Now we’ll explore security best practices and technologies available to manage risks across the ecosystem:

Secure Devices and Data

  • Encrypt data in transit and at rest
  • Leverage hardware-backed key storage mechanisms
  • Digitally sign firmware/OS to validate authenticity
  • Require hardware attestation to confirm device identity
  • Support over-the-air updates for patching vulnerabilities
  • Disable unused ports and input validators to prevent buffer overflows

Authenticate User Access

  • Enforce password complexity standards
  • Configure access rules based on the least privilege
  • Implement multi-factor authentication
  • Maintain audit logs for access monitoring
  • Disable unused user accounts
  • Require re-authentication after periods of inactivity

Authorize API Access

  • Provision unique credentials to each client/user
  • Validate JWT tokens or API keys on every request
  • Limit requests to only necessary data for a given audience
  • Restrict actions allowed for a given API consumer
  • Rate limit requests to prevent brute force attacks
  • Mask raw data with redaction for PII fields

Secure Networks

  • Encrypt network traffic with VPNs or TLS
  • Filter input/output packets against defined policies
  • Separate networks virtually with VLAN segmentation
  • Detect intrusions via network traffic analysis
  • Continuously scan for misconfigured security rules

Harden Cloud Resources

  • Follow least privilege and separation of duties
  • Apply the Shared Responsibility security model
  • Enable cloud-native security tools like logging, reporting, and alerts
  • Regularly scan cloud resources for misconfigurations
  • Model potential attack vectors with penetration testing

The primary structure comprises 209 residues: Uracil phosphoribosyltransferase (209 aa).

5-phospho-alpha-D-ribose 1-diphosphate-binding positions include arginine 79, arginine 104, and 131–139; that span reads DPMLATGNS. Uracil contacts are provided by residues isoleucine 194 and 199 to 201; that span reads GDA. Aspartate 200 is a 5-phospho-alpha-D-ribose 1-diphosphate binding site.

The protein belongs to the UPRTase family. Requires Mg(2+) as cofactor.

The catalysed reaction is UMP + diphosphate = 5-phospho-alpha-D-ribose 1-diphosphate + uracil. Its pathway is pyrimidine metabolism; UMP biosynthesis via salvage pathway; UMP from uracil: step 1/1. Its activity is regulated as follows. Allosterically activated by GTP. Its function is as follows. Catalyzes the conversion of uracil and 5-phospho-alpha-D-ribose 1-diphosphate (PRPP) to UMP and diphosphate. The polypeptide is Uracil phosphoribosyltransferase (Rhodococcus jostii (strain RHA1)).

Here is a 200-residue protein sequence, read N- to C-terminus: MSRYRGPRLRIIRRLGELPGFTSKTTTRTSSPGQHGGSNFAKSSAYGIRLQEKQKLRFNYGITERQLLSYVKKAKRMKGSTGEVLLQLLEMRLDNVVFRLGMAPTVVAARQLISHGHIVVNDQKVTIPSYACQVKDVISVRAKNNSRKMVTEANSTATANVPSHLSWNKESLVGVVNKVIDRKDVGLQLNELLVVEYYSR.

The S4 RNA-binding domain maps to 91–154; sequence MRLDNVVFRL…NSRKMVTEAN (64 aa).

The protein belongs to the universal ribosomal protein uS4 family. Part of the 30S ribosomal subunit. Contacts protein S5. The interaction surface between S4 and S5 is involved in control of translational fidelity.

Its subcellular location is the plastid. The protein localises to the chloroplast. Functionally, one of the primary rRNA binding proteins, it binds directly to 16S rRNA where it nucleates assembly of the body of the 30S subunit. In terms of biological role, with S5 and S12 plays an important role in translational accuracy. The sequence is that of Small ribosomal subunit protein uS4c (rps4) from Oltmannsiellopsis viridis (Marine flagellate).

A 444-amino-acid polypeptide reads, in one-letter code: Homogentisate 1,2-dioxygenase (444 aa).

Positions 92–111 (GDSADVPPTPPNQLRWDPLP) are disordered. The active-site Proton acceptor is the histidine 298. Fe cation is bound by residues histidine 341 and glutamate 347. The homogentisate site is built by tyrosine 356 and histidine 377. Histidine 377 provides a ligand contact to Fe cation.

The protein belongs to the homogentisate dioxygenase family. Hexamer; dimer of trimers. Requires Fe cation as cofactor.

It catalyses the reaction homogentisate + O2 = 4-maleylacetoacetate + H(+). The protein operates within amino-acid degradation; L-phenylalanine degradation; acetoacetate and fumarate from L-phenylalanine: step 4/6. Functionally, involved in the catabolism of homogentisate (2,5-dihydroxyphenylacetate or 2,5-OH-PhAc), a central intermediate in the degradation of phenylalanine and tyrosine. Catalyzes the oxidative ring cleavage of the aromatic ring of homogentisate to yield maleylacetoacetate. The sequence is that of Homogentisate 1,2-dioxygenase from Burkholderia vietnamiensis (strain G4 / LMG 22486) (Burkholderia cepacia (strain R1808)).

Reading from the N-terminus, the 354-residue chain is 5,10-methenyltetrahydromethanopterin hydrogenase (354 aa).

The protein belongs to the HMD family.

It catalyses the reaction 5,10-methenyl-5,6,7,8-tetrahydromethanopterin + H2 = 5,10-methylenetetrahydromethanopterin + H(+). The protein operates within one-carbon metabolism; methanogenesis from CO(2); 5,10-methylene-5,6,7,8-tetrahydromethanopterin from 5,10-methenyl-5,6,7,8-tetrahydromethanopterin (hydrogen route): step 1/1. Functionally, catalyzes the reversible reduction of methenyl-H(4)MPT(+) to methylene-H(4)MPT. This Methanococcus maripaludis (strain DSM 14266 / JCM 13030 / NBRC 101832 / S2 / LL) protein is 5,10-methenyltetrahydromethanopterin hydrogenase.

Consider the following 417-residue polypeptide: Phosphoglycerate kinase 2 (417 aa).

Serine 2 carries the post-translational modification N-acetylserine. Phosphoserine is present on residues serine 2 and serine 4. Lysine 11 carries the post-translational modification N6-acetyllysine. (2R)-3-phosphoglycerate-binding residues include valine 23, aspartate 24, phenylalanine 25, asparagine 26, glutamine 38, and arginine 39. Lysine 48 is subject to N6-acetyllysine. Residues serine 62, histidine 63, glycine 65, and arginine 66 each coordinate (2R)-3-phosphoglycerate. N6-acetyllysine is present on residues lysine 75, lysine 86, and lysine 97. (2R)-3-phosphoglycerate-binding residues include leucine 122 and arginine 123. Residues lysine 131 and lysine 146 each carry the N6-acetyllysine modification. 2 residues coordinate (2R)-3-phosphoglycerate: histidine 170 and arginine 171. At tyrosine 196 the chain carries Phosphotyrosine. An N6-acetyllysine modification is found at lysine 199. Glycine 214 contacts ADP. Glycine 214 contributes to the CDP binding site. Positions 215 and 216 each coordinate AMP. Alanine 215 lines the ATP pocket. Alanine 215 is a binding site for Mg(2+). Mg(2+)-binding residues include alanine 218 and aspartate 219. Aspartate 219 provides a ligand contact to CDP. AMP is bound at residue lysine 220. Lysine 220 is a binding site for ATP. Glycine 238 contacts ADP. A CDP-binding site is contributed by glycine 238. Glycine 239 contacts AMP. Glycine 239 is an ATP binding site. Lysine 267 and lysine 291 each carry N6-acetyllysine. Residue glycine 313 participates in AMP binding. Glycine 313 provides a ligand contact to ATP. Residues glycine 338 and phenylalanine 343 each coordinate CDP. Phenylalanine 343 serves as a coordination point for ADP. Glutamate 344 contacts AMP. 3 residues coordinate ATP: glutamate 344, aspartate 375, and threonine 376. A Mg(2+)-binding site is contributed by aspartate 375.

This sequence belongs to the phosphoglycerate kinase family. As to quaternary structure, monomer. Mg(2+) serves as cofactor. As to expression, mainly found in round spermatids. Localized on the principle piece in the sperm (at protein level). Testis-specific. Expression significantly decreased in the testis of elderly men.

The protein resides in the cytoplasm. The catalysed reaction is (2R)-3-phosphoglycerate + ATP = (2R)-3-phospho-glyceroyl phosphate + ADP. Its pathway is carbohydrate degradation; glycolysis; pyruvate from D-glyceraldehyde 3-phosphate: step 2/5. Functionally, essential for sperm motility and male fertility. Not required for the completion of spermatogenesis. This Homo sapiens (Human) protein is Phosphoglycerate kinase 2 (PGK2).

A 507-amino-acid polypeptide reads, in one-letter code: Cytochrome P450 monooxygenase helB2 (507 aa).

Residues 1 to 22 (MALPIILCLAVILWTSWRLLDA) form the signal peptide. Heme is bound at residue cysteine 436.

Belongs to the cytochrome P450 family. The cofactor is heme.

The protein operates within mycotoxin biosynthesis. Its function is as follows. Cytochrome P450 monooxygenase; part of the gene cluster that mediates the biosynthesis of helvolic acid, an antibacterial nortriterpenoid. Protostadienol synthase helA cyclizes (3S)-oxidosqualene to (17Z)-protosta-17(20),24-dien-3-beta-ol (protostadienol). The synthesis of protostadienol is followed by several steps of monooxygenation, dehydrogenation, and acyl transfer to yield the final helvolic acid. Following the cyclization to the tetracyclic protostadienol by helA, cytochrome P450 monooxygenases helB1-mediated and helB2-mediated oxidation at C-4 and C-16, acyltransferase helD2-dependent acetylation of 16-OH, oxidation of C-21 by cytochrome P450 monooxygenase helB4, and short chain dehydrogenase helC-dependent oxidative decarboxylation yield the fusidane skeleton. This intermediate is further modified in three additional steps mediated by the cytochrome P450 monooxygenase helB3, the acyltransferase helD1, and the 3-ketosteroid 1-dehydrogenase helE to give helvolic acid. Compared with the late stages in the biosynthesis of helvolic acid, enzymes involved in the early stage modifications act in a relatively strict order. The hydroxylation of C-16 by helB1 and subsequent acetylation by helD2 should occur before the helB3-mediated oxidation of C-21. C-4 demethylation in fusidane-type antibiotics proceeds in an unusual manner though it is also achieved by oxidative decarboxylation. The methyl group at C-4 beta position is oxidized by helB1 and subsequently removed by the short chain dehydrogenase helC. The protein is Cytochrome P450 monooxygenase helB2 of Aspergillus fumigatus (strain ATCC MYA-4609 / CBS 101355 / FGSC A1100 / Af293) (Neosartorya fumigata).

Maintain Physical Security

  • Secure physical devices in locked enclosures
  • Detect tampering attempts with sensors
  • Require badges or keys to access facilities
  • Install video surveillance covering critical infrastructure
  • Conduct risk assessments identifying vulnerabilities

Foster Security Conscious Culture

  • Provide all personnel security education & training
  • Develop and enforce cloud-first security policies
  • Automate policies using infrastructure as code techniques
  • Treat security as everyone’s responsibility
  • Evangelize and reward secure design thinking

This framework delivers defense in depth safeguarding the entire IoT stack. Every layer mutually reinforces security for other elements creating barriers against entire classes of risk categories.

Securing IoT Over Solution Lifecycle

IoT security best practices need application across the entire solution lifecycle:

Prototype – Start safe even for proof of concepts testing core functionality

Develop – Embed security early in the design process using secure coding techniques

Deploy – Secure installation, configuration, and integration into IT environments

Operate – Maintain security hygiene with ongoing patching, scanning, and monitoring

Decommission – Securely wipe or destroy devices and data at end-of-life

A continuous process of reinforcing security moves projects safely from concept to production deployment and eventual replacement keeping the entire lifecycle protected.

Creating An IoT Security Program

With threats identified and best practices framed, pulling disparate security initiatives into an official program ensures consistent, measurable execution coordinated under common leadership.

The main steps to launching an IoT security program include:

  • Establish leadership with centralized ownership
  • Draft an IoT-specific security policy aligning with corporate standards
  • Conduct risk assessments identifying gaps and prioritizing remediation